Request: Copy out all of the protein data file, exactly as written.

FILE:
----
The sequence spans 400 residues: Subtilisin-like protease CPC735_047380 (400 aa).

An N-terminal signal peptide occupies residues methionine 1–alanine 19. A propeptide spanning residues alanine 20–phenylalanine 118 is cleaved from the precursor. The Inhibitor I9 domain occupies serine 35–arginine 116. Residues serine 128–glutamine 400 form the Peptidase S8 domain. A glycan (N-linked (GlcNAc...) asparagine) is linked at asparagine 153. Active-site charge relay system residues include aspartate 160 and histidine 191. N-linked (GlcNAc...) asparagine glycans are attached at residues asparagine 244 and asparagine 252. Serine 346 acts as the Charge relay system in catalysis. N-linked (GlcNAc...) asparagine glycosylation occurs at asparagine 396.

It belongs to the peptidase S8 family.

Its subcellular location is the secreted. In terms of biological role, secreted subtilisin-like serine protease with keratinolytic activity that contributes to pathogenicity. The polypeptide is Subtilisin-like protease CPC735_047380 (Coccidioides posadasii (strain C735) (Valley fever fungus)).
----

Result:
The sequence spans 400 residues: Subtilisin-like protease CPC735_047380 (400 aa).

An N-terminal signal peptide occupies residues methionine 1–alanine 19. A propeptide spanning residues alanine 20–phenylalanine 118 is cleaved from the precursor. The Inhibitor I9 domain occupies serine 35–arginine 116. Residues serine 128–glutamine 400 form the Peptidase S8 domain. A glycan (N-linked (GlcNAc...) asparagine) is linked at asparagine 153. Active-site charge relay system residues include aspartate 160 and histidine 191. N-linked (GlcNAc...) asparagine glycans are attached at residues asparagine 244 and asparagine 252. Serine 346 acts as the Charge relay system in catalysis. N-linked (GlcNAc...) asparagine glycosylation occurs at asparagine 396.

It belongs to the peptidase S8 family.

Its subcellular location is the secreted. In terms of biological role, secreted subtilisin-like serine protease with keratinolytic activity that contributes to pathogenicity. The polypeptide is Subtilisin-like protease CPC735_047380 (Coccidioides posadasii (strain C735) (Valley fever fungus)).